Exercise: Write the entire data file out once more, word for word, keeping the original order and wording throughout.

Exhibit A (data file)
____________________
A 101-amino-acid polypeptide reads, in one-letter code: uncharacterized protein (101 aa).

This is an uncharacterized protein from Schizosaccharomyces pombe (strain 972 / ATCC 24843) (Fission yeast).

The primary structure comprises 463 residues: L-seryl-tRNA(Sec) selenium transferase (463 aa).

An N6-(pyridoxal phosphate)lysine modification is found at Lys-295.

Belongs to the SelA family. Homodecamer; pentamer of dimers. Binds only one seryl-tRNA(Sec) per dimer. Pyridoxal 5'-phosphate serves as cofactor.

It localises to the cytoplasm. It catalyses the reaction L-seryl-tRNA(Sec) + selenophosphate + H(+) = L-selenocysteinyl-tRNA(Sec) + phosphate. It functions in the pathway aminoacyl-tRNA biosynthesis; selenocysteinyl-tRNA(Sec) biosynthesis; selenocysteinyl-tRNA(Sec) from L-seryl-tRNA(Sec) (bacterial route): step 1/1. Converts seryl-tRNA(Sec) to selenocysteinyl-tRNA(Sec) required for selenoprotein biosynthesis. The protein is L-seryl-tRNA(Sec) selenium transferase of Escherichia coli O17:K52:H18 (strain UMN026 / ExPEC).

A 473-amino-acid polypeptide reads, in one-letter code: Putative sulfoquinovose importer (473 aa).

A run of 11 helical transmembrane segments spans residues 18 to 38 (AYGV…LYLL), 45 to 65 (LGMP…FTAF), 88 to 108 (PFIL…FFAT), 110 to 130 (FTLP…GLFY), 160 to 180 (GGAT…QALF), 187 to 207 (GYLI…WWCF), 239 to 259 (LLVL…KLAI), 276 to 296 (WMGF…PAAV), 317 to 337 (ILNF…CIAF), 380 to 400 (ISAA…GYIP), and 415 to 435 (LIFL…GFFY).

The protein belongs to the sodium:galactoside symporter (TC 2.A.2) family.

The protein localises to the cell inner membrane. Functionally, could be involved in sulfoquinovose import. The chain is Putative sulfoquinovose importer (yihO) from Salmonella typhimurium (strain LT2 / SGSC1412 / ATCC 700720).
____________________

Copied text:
A 101-amino-acid polypeptide reads, in one-letter code: uncharacterized protein (101 aa).

This is an uncharacterized protein from Schizosaccharomyces pombe (strain 972 / ATCC 24843) (Fission yeast).

The primary structure comprises 463 residues: L-seryl-tRNA(Sec) selenium transferase (463 aa).

An N6-(pyridoxal phosphate)lysine modification is found at Lys-295.

Belongs to the SelA family. Homodecamer; pentamer of dimers. Binds only one seryl-tRNA(Sec) per dimer. Pyridoxal 5'-phosphate serves as cofactor.

It localises to the cytoplasm. It catalyses the reaction L-seryl-tRNA(Sec) + selenophosphate + H(+) = L-selenocysteinyl-tRNA(Sec) + phosphate. It functions in the pathway aminoacyl-tRNA biosynthesis; selenocysteinyl-tRNA(Sec) biosynthesis; selenocysteinyl-tRNA(Sec) from L-seryl-tRNA(Sec) (bacterial route): step 1/1. Converts seryl-tRNA(Sec) to selenocysteinyl-tRNA(Sec) required for selenoprotein biosynthesis. The protein is L-seryl-tRNA(Sec) selenium transferase of Escherichia coli O17:K52:H18 (strain UMN026 / ExPEC).

A 473-amino-acid polypeptide reads, in one-letter code: Putative sulfoquinovose importer (473 aa).

A run of 11 helical transmembrane segments spans residues 18 to 38 (AYGV…LYLL), 45 to 65 (LGMP…FTAF), 88 to 108 (PFIL…FFAT), 110 to 130 (FTLP…GLFY), 160 to 180 (GGAT…QALF), 187 to 207 (GYLI…WWCF), 239 to 259 (LLVL…KLAI), 276 to 296 (WMGF…PAAV), 317 to 337 (ILNF…CIAF), 380 to 400 (ISAA…GYIP), and 415 to 435 (LIFL…GFFY).

The protein belongs to the sodium:galactoside symporter (TC 2.A.2) family.

The protein localises to the cell inner membrane. Functionally, could be involved in sulfoquinovose import. The chain is Putative sulfoquinovose importer (yihO) from Salmonella typhimurium (strain LT2 / SGSC1412 / ATCC 700720).